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Banbury Guardian: Sir Tony’s first victory

31 March 2015

My article today is a response to the news that Sir Tony Baldry is standing down as Member of Parliament after over 30 years of representing the people of North Oxfordshire.

It is about the time he was first elected for Banbury in 1983 and given an opportunity to serve an area with a changed shape. Chipping Norton had become part of West Oxfordshire and Bicester was new to the constituency.

The challenge was enormous. His predecessor Neil Marten had been MP for the Banbury constituency during a 24-year period and was a hard act to follow with a strong personal vote. In that time he contested seven elections.

As his successor Tony had experienced the rough and tumble of the hustings four years earlier at Thurrock, Essex. The task was to get across a convincing message to the Banbury electors as he presented himself as publisher, company director and barrister.

Completing the list of candidates were Brian Hodgson, further education lecturer (Labour); Keith Fitchett, accountant (SDP-Liberal Alliance); and David Brough, Banbury School student (Monster Raving Loony Party).

Previous general elections had been dominated by considerable numbers of public meetings which brought the real threat of loss of voice power.

Fortunately for Tony – as illustrated in today’s picture – Neil Marten offered a solution, gargling with port. This got Tony through a challenging programme of public meetings.

At Deddington there was some light relief. The Loony Party presented him with a strawberry jelly which attracted a Banbury Guardian remark ‘the zany ceremony was enough to give any politician the shakes!’

Tony’s response was positive. He gave them a set of Conservative election stickers printed in red. ‘Was this a printer’s error or was the supplier colour blind they asked’.

The Labour Party’s tactics to counter a new Tory candidate was to bring in one of the big guns.

The feeling was that Banbury had become a marginal seat and winnable. Their choice was Michael Foot and the Banbury Guardian’s response was a caption ‘Michael is betting on Banbury’.

This was a reference to journalist Graham Wilton’s taunt ‘You’ll never win Banbury, Mr Foot!’ He and Michael Foot then agreed a bet on the election’s outcome. The prize was a Margaret Thatcher devalued 50p.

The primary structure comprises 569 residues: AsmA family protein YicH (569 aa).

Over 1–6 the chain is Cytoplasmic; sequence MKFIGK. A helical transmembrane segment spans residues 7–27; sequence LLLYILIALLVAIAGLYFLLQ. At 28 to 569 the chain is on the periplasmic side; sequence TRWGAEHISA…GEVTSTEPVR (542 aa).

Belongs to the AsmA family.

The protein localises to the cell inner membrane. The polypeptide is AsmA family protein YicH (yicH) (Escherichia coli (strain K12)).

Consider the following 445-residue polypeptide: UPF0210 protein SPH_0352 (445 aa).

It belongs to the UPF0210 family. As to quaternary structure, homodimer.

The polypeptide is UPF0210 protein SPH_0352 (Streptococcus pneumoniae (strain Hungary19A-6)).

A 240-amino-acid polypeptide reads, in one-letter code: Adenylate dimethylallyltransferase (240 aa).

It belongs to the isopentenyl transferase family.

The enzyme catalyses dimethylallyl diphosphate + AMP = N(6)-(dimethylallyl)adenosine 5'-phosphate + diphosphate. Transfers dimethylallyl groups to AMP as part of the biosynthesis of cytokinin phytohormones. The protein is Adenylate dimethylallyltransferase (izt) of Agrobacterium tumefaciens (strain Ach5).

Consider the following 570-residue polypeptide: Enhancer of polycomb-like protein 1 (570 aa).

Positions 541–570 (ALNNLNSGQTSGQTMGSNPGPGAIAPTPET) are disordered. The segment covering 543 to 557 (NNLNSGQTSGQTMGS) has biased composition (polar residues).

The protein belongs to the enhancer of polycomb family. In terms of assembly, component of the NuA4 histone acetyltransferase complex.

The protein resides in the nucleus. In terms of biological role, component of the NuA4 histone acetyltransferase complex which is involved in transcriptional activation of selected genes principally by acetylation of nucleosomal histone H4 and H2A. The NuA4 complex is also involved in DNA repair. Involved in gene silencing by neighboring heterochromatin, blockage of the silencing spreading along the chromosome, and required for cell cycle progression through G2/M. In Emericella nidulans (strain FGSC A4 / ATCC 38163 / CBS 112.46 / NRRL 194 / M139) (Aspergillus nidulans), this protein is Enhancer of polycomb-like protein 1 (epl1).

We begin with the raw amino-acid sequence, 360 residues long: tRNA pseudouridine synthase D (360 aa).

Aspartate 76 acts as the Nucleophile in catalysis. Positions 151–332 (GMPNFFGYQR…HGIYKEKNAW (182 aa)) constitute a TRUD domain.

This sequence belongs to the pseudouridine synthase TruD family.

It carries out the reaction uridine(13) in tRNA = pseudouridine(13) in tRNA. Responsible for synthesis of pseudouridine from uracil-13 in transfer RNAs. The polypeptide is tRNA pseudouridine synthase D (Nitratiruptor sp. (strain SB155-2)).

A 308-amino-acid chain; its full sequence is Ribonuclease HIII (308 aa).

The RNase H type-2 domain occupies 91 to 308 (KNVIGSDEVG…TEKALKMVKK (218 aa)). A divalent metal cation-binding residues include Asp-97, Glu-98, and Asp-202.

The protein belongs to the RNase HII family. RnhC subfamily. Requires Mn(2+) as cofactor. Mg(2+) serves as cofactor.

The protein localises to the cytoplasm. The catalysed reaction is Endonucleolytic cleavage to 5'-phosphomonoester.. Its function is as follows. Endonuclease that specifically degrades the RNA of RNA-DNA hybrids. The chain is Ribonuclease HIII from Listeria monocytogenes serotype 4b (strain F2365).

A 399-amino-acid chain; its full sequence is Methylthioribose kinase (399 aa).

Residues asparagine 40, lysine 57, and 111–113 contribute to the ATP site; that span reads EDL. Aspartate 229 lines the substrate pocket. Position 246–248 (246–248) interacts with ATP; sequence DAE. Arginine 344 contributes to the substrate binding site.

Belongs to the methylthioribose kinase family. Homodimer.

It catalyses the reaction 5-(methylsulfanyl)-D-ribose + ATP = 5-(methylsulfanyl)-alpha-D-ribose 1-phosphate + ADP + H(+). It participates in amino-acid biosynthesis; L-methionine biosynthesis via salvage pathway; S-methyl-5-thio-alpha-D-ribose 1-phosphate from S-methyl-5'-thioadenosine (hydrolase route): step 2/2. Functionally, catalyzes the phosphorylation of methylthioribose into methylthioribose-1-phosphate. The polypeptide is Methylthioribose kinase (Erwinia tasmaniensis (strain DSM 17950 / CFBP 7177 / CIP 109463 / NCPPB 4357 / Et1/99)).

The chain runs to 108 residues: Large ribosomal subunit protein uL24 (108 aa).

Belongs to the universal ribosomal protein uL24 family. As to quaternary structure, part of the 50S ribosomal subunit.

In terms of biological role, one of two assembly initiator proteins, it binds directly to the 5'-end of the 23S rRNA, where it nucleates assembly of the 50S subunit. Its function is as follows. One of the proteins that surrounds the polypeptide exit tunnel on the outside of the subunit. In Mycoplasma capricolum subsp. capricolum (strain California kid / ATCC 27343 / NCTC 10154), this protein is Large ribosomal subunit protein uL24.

A fascinating blow to Michael Foot’s confidence came when he was introduced to Dennis Adkins, fruit and vegetable trader in Banbury Market but also a strong Conservative supporter. While all this was happening Tony Baldry was set on ensuring that every library in the constituency had a copy of the Labour manifesto ‘New hope for Britain’.

This was about nationalisation and the introduction of controls including the banning of field sports. Tony’s comment was ‘no wonder the programme has been dubbed “No hope for Britain” ’.

An altogether more serious issue was the fact that Banbury was an unemployment black spot.

Brian Hodgson went so far as to hang a banner outside 
Labour’s North Bar 
headquarters announcing that 3,530 were out of a job 
and Michael Foot made a much publicised stop at the centre for the unemployed in South Bar.

Tony Baldry’s reply was to blame the ‘washing-up time’ strike at British Leyland, which was late delivering his new blue MG Maestro.

He said that he was 
concerned about the threat to jobs in component manufacturing as at Automotive 
Products, Banbury.

On the eve of poll Conservative meetings came thick and fast, three in Banbury, and one in Bicester.

Whether or not these captured hearts and minds, Tony got home with a 13,025 majority. He polled 26,225 with 
Alliance second on 13,200, 
Labour in third place attracting 9,343 votes and 383 supporting the Loony Party.

In the words of the Banbury Guardian ‘the four-week hullabaloo of the hustings is hushed’.

There can be no better tribute to Sir Tony Baldry than the postscript on Sir Neil Marten by Gerry Steer of Tredis Guest House.

‘During the many years he has served us he has been a first class constituency MP, always willing to help and always willing to listen’.